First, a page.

I know this blog post is late late late! (A “late” for every week it’s late.) I have been so incredibly busy with school and life I have not had a minute to sit down and write anything at all. Not homework (which I am way behind on), not my own writing, and definitely not blog posts. But finally it’s spring break, and I have a minute to sit down and bang one of these out.
I have decided to switch gears and try my hand at writing MG fiction. It will still be sci-fi because that’s what I love, and I hope to foster a love of sci-fi in my readers. I’d like to take you all with me on this journey, walking through what I am doing as I do it. That way, you’ll be able to learn from my experience and stay up to date on what I am working on as I work on it.
Today, I’m going to talk a little bit about why I am making this decision and about my past experience with MG.
To start, let’s talk a little about what MG is and what it isn’t. Middle grade fiction is work aimed at kids around age 8-12. It is not “middle school” fiction, as the primary target audience is still elementary school aged. It is the step from easy-reader type chapter books to novels, generally running between 30k-50k words (with some being shorter and some being longer depending on genre, target age, etc.).
It is different from YA. Young adult books are for teenagers. Teenagers are not the same as kids aged 8-12. Teenagers are into drama. They’re more introspective. More involved in relationships both romantically and sexually. YA books can be darker and deal with more complex and mature themes. YA books also range from 50k-75k (wordcount exceptions applicable).
Obviously, (as with everything in writing) there is much more to it than that, but that’s it in a nutshell.
One of my earliest books, Fire Master Marley, I wrote intending it to be MG. Care to guess what I understood about MG when I started writing it?
Basically none of what those two paragraphs went over.
The truth is, I started writing a YA book. In passing, and with no research whatsoever, I heard that MG features protagonists as young as 12. My MC was 12, so therefore, my book was MG…right?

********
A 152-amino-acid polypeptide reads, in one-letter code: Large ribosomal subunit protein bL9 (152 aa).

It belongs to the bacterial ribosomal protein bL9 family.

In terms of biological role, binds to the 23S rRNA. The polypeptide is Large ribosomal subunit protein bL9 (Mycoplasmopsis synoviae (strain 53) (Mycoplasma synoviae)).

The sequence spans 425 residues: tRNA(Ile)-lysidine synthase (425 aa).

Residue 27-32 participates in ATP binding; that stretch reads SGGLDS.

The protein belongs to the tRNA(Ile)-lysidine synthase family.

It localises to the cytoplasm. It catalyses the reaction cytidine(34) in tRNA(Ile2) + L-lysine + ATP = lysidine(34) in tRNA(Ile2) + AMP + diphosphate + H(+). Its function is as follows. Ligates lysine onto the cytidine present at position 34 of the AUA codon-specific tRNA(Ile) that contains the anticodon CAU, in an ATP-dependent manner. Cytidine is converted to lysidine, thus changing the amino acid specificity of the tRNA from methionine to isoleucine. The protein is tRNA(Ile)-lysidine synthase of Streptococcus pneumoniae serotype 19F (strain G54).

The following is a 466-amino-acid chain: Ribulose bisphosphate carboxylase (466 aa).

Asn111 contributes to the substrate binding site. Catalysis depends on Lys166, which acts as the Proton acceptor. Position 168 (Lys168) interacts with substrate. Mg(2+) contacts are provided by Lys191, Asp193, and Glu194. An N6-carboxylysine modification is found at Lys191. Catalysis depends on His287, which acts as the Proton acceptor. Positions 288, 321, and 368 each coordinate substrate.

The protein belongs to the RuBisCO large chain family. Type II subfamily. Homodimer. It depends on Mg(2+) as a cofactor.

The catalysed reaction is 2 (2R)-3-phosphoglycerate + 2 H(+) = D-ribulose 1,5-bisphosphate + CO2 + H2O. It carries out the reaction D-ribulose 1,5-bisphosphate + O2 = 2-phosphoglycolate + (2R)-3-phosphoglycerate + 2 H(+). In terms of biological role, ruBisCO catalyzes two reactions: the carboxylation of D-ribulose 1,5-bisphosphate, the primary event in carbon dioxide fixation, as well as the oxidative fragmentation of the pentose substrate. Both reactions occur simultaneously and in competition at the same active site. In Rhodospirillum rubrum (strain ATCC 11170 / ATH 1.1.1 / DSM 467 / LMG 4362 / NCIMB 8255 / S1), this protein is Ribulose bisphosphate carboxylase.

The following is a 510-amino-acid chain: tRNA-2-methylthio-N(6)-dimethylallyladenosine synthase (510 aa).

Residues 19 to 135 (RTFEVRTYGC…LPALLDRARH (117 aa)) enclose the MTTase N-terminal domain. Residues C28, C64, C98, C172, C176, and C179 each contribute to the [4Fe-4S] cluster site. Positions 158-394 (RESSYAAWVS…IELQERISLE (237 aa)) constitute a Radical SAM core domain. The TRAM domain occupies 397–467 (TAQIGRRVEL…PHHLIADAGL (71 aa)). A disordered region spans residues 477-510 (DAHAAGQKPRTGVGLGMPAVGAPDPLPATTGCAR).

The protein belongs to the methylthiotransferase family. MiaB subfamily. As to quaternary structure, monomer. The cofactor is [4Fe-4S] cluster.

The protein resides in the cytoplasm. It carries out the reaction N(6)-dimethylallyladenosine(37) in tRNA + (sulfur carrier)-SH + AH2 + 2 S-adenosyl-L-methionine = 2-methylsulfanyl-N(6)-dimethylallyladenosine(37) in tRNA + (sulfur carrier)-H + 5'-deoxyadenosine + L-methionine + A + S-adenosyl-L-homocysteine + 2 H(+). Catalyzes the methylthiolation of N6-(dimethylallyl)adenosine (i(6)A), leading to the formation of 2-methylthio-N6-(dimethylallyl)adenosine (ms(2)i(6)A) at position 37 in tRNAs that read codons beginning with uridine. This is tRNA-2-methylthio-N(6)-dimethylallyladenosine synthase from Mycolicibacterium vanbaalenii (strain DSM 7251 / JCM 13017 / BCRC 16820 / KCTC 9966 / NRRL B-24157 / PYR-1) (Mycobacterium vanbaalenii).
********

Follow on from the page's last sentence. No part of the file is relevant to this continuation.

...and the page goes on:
First of all, Fire Master Marley was far too long. It blew right past 50k words and went all the way up to 85k. That would have been long even for YA! Information about wordcounts are fairly easy to find though, so when I learned my book was too long for MG, I got to cutting. I hacked the book down to almost nothing, gutting its very soul, until I had gotten it down to 65k words. Notably, this is still too long for MG, and I lost a lot of the magic of the story along the way.
However, increasing the age of my MC and calling it YA wouldn’t have helped either. Marley did not act like a teenager. She acted like a kid. She reacted to conflict as a kid would. Turning her into a teen would have required a complete overhaul of the book (which it needed anyway but that’s a story from another post).
Things only got worse from there. You see, some of the characters were teens! In fact, while the MC was twelve, she was a part of a lead trio, one of which was fourteen, and the other was sixteen! While I am not saying this setup could never work for middle grade, the problem was that these characters all had their own stories and their own POV chapters within the work. That meant some of the chapters were about a child as young as twelve with her unique perspective and issues, while others were about a teen as old as sixteen and his unique perspective and issues.
The book was, therefore, something of a hybrid between MG and YA. The problem with that is: it doesn’t work. Teens don’t want to read stories about young kids. They’re past that stage and are much more likely to move forward toward books meant for adults than they are to move backward. Similarly, while MG-aged kids tend to read up, the ones who are interested in MG books won’t want to read about teen drama, and the ones who are interested in teen drama will just read YA.
So, after the mistake that was Fire Master Marley, I moved on to writing YA and adult books.
But recently I’ve been working with a lot of kids ages 8-9 (for those who might not know, I am working toward my teaching license). In order to better connect with them, I’ve picked up a few MG books. The combination of reading those books and working with those kids has reminded me why I wanted to write about a 12 year old protagonist in the first place. I love kids. I love how they think, and I love how they act, and I love their stories. I think there are still children’s stories in me. I just need to learn how to write them.
To that end, the first step I will be taking is to read a ton of MG books. I’ll be reading them for enjoyment, but also to analyze their content and structure to see if I can pinpoint patterns and get a sense of what a good MG book really looks like. In my next blog post, I’ll be discussing some of my findings and breaking down my process with notes and examples. See you there.